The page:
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Weekly Prompt: Responding to Rankine’s Open Letter

2011 February 25

Claudia Rankine | Photo courtesy of John Lucas

Today’s prompt is a bit unconventional in the sense that it won’t ask you to dig into a particular element of craft or technique, but rather to engage in a larger conversation that’s developed in the past few weeks about creative writing, race, and the difficulty of navigating the relationship between the two — especially here, in America, in the 21st century.

If you aren’t familiar already with some of the questions and accusations that have risen from the fairly controversial discussion between Claudia Rankine and Tony Hoagland… well, you should be.  Rankine’s personal website gives a thorough account of the back-and-forth between herself and Hoagland in the period leading up to AWP (just click on the link to “AWP” listed under “Criticism”), and the Poetry Foundation blog offers a succinct account of the conversation as well.

Take a moment to familiarize yourself with the conversation, then read the text of Rankine’s open letter:

Dear friends,

As many of you know I responded to Tony Hoagland’s poem “The Change” at AWP. I also solicited from Tony a response to my response. Many informal conversations have been taking place online and elsewhere since my presentation of this dialogue. This request is an attempt to move the conversation away from the he said-she said vibe toward a discussion about the creative imagination, creative writing and race.

If you have time in the next month please consider sharing some thoughts on writing about race (1-5 pages).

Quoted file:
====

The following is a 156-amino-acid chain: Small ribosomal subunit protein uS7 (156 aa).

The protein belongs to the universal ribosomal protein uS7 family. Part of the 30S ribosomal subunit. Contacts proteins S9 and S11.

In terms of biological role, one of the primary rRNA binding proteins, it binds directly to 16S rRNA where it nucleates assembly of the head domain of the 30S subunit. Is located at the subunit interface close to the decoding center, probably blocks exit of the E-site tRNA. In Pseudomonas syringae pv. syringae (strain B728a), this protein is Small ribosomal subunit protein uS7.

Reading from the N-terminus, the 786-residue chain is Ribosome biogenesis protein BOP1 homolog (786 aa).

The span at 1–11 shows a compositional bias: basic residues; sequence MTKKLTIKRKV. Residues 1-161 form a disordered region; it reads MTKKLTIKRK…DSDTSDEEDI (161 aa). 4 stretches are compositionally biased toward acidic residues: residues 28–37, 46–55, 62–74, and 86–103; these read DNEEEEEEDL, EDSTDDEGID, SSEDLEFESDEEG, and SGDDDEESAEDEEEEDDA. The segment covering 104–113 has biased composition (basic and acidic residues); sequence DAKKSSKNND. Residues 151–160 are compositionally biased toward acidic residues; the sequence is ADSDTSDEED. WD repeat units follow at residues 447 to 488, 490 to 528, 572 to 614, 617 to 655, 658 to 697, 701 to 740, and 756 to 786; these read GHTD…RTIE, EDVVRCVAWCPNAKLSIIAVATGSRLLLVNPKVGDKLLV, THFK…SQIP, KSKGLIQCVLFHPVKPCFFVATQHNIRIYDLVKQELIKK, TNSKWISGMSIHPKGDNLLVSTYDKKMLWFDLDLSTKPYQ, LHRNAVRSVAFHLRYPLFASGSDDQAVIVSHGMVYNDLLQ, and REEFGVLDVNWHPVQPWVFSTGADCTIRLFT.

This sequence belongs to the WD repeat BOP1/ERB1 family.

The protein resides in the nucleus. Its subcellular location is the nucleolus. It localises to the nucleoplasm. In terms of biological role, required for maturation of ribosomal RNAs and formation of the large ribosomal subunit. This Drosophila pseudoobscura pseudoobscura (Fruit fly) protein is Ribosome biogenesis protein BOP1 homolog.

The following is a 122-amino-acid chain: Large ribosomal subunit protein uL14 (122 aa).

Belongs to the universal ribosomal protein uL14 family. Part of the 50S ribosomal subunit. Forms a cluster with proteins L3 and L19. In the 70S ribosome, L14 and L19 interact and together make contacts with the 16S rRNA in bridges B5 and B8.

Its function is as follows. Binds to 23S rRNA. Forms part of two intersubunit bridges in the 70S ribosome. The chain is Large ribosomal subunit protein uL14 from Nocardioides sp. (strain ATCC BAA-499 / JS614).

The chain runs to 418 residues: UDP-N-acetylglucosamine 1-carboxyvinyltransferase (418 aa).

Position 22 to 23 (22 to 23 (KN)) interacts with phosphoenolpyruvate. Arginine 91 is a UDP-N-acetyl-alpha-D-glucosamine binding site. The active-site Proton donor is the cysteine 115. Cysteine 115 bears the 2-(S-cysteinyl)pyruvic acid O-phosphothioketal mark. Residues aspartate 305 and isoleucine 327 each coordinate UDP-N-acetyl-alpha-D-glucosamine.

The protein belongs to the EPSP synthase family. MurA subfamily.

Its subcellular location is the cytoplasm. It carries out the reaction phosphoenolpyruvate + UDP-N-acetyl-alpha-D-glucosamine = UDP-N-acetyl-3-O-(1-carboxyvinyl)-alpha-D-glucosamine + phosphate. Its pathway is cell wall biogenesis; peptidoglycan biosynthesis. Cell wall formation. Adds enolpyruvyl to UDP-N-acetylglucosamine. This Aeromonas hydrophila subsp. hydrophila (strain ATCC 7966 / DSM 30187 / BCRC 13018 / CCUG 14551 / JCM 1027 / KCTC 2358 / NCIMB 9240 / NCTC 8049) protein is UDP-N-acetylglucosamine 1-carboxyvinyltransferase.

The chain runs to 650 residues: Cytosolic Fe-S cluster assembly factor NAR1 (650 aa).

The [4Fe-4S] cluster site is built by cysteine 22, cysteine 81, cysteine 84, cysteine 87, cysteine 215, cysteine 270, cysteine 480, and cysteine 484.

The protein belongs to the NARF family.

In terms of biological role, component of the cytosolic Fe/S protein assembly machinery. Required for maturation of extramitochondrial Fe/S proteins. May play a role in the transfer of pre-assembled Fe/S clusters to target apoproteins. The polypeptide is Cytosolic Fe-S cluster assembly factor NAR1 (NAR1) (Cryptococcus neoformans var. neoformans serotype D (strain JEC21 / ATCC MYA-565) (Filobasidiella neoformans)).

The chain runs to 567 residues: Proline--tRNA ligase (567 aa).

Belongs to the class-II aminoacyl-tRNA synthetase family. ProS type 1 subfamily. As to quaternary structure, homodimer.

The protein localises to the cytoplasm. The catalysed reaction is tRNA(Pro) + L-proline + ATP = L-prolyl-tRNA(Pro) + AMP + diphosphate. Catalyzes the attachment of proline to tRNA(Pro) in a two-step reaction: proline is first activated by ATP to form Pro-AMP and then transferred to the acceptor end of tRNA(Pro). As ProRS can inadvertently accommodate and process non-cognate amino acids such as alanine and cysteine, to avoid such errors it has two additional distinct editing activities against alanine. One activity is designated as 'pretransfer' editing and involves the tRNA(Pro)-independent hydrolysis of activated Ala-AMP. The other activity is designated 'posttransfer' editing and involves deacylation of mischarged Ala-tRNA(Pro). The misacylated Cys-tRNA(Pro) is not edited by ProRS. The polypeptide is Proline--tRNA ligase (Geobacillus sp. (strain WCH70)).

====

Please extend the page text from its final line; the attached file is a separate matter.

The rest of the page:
Here are a few possible jumping off points:

- If you write about race frequently what issues, difficulties, advantages, and disadvantages do you negotiate?

- How do we invent the language of racial identity–that is, not necessarily constructing the “scene of instruction” about race, but create the linguistic material of racial speech/thought?

- If you have never written consciously about race why have you never felt compelled to do so?

- If you don’t consider yourself in any majority how does this contribute to how race enters your work?

- If fear is a component of your reluctance to approach this subject could you examine that in a short essay that would be made public?

- If you don’t intend to write about race but consider yourself a reader of work dealing with race what are your expectations for a poem where race matters?

- Do you believe race can be decontextualized, or in other words, can ideas of race be constructed separate from their history?

- Is there a poem you think is particularly successful at inventing the language of racial dentity or at dramatizing the site of race as such? Tell us why.

In short, write what you want.  But in the interest of constructing a discussion pertinent to the more important issue of the creative imagination and race, please do not reference Tony or me in your writings.  We both served as the catalyst for this discussion but the real work as a community interested in this issue begins with our individual assessments.

If you write back to me by March 11, 2011, one month from today, with “OPEN LETTER” in the subject heading I will post everything on the morning of the 15th of March. Feel free to pass this on to your friends. Please direct your thoughts to openletter@claudiarankine.com.

In peace,

Claudia
openletter@claudiarankine.com
Prompt: In the spirit of entering the “discussion about the creative imagination, creative writing and race,” respond to Rankine’s letter with a letter of your own (or, alternatively, consider writing a lyrical response to some of these questions and/or issues).

Email your letter to openletter@claudiarankine.com and, if you’d like, post excerpts here on the blog to foment further discussion here at Lantern Review. As Iris mentioned in her recent post on AWP 2011, this is exactly the kind of conversation we’re interested in entering as we explore and reconceptualize “Asian American” poetry by further engaging notions of race, identity, and literature.

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